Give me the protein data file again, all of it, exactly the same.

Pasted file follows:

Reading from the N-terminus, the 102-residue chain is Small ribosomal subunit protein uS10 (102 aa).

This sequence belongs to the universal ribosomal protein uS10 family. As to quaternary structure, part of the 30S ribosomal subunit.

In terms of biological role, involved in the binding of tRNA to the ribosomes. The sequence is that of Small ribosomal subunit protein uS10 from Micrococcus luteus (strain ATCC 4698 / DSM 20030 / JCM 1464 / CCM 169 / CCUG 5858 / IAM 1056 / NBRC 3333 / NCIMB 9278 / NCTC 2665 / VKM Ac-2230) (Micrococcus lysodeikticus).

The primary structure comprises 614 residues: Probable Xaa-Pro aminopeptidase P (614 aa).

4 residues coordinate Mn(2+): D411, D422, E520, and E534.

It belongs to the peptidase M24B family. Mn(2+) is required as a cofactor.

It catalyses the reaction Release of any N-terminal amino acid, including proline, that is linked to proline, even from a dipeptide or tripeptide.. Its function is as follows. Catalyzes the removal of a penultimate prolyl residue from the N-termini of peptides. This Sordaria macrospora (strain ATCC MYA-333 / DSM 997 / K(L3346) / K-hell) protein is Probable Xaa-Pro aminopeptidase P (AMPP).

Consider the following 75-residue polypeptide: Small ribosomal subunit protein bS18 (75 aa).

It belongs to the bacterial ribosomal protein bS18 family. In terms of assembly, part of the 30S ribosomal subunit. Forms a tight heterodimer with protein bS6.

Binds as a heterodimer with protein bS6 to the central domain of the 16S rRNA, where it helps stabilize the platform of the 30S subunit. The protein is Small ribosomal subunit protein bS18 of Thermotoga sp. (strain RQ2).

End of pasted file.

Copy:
Reading from the N-terminus, the 102-residue chain is Small ribosomal subunit protein uS10 (102 aa).

This sequence belongs to the universal ribosomal protein uS10 family. As to quaternary structure, part of the 30S ribosomal subunit.

In terms of biological role, involved in the binding of tRNA to the ribosomes. The sequence is that of Small ribosomal subunit protein uS10 from Micrococcus luteus (strain ATCC 4698 / DSM 20030 / JCM 1464 / CCM 169 / CCUG 5858 / IAM 1056 / NBRC 3333 / NCIMB 9278 / NCTC 2665 / VKM Ac-2230) (Micrococcus lysodeikticus).

The primary structure comprises 614 residues: Probable Xaa-Pro aminopeptidase P (614 aa).

4 residues coordinate Mn(2+): D411, D422, E520, and E534.

It belongs to the peptidase M24B family. Mn(2+) is required as a cofactor.

It catalyses the reaction Release of any N-terminal amino acid, including proline, that is linked to proline, even from a dipeptide or tripeptide.. Its function is as follows. Catalyzes the removal of a penultimate prolyl residue from the N-termini of peptides. This Sordaria macrospora (strain ATCC MYA-333 / DSM 997 / K(L3346) / K-hell) protein is Probable Xaa-Pro aminopeptidase P (AMPP).

Consider the following 75-residue polypeptide: Small ribosomal subunit protein bS18 (75 aa).

It belongs to the bacterial ribosomal protein bS18 family. In terms of assembly, part of the 30S ribosomal subunit. Forms a tight heterodimer with protein bS6.

Binds as a heterodimer with protein bS6 to the central domain of the 16S rRNA, where it helps stabilize the platform of the 30S subunit. The protein is Small ribosomal subunit protein bS18 of Thermotoga sp. (strain RQ2).